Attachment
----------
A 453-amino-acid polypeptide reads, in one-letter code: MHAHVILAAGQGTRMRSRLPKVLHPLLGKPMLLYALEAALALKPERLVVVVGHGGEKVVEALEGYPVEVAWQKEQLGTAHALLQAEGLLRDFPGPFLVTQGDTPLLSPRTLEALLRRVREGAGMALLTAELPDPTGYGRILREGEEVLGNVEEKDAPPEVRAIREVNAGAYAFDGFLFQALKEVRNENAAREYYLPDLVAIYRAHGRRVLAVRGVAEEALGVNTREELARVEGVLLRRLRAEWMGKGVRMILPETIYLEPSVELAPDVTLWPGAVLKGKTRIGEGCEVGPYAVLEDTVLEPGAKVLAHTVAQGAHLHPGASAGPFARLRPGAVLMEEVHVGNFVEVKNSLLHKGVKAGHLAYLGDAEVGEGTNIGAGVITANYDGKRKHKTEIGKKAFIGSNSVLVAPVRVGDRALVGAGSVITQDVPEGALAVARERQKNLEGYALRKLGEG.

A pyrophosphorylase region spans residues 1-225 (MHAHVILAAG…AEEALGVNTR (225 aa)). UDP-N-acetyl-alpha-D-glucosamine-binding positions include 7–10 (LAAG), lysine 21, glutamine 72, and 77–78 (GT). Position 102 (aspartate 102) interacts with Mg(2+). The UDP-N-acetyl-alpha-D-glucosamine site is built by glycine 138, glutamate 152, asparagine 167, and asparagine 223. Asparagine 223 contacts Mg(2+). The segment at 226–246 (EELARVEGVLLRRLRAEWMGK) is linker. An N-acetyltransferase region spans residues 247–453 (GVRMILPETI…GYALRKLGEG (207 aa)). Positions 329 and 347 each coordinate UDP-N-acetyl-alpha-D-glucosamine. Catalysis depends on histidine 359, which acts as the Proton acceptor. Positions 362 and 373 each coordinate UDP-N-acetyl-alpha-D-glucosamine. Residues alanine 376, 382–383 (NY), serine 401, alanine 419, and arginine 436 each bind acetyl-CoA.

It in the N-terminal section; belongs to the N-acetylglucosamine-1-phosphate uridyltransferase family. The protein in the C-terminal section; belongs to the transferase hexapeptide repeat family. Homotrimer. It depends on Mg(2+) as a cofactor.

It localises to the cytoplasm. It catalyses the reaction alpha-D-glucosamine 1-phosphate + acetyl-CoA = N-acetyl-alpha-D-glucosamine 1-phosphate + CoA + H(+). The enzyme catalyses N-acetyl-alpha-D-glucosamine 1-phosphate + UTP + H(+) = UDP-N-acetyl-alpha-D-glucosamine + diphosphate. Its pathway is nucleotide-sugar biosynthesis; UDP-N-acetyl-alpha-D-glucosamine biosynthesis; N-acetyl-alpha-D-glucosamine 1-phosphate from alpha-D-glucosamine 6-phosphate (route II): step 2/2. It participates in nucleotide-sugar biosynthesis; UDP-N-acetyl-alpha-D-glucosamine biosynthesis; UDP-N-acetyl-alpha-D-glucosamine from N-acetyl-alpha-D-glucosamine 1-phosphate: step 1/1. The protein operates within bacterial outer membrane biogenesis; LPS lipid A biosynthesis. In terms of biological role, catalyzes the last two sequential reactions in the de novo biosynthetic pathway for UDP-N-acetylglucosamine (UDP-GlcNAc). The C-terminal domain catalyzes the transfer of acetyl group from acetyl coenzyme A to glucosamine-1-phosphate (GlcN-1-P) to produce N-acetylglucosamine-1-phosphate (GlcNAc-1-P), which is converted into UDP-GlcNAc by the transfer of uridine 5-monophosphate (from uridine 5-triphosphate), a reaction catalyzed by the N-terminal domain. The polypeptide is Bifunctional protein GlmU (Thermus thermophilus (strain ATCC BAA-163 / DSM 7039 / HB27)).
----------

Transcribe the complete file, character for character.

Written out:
A 453-amino-acid polypeptide reads, in one-letter code: MHAHVILAAGQGTRMRSRLPKVLHPLLGKPMLLYALEAALALKPERLVVVVGHGGEKVVEALEGYPVEVAWQKEQLGTAHALLQAEGLLRDFPGPFLVTQGDTPLLSPRTLEALLRRVREGAGMALLTAELPDPTGYGRILREGEEVLGNVEEKDAPPEVRAIREVNAGAYAFDGFLFQALKEVRNENAAREYYLPDLVAIYRAHGRRVLAVRGVAEEALGVNTREELARVEGVLLRRLRAEWMGKGVRMILPETIYLEPSVELAPDVTLWPGAVLKGKTRIGEGCEVGPYAVLEDTVLEPGAKVLAHTVAQGAHLHPGASAGPFARLRPGAVLMEEVHVGNFVEVKNSLLHKGVKAGHLAYLGDAEVGEGTNIGAGVITANYDGKRKHKTEIGKKAFIGSNSVLVAPVRVGDRALVGAGSVITQDVPEGALAVARERQKNLEGYALRKLGEG.

A pyrophosphorylase region spans residues 1-225 (MHAHVILAAG…AEEALGVNTR (225 aa)). UDP-N-acetyl-alpha-D-glucosamine-binding positions include 7–10 (LAAG), lysine 21, glutamine 72, and 77–78 (GT). Position 102 (aspartate 102) interacts with Mg(2+). The UDP-N-acetyl-alpha-D-glucosamine site is built by glycine 138, glutamate 152, asparagine 167, and asparagine 223. Asparagine 223 contacts Mg(2+). The segment at 226–246 (EELARVEGVLLRRLRAEWMGK) is linker. An N-acetyltransferase region spans residues 247–453 (GVRMILPETI…GYALRKLGEG (207 aa)). Positions 329 and 347 each coordinate UDP-N-acetyl-alpha-D-glucosamine. Catalysis depends on histidine 359, which acts as the Proton acceptor. Positions 362 and 373 each coordinate UDP-N-acetyl-alpha-D-glucosamine. Residues alanine 376, 382–383 (NY), serine 401, alanine 419, and arginine 436 each bind acetyl-CoA.

It in the N-terminal section; belongs to the N-acetylglucosamine-1-phosphate uridyltransferase family. The protein in the C-terminal section; belongs to the transferase hexapeptide repeat family. Homotrimer. It depends on Mg(2+) as a cofactor.

It localises to the cytoplasm. It catalyses the reaction alpha-D-glucosamine 1-phosphate + acetyl-CoA = N-acetyl-alpha-D-glucosamine 1-phosphate + CoA + H(+). The enzyme catalyses N-acetyl-alpha-D-glucosamine 1-phosphate + UTP + H(+) = UDP-N-acetyl-alpha-D-glucosamine + diphosphate. Its pathway is nucleotide-sugar biosynthesis; UDP-N-acetyl-alpha-D-glucosamine biosynthesis; N-acetyl-alpha-D-glucosamine 1-phosphate from alpha-D-glucosamine 6-phosphate (route II): step 2/2. It participates in nucleotide-sugar biosynthesis; UDP-N-acetyl-alpha-D-glucosamine biosynthesis; UDP-N-acetyl-alpha-D-glucosamine from N-acetyl-alpha-D-glucosamine 1-phosphate: step 1/1. The protein operates within bacterial outer membrane biogenesis; LPS lipid A biosynthesis. In terms of biological role, catalyzes the last two sequential reactions in the de novo biosynthetic pathway for UDP-N-acetylglucosamine (UDP-GlcNAc). The C-terminal domain catalyzes the transfer of acetyl group from acetyl coenzyme A to glucosamine-1-phosphate (GlcN-1-P) to produce N-acetylglucosamine-1-phosphate (GlcNAc-1-P), which is converted into UDP-GlcNAc by the transfer of uridine 5-monophosphate (from uridine 5-triphosphate), a reaction catalyzed by the N-terminal domain. The polypeptide is Bifunctional protein GlmU (Thermus thermophilus (strain ATCC BAA-163 / DSM 7039 / HB27)).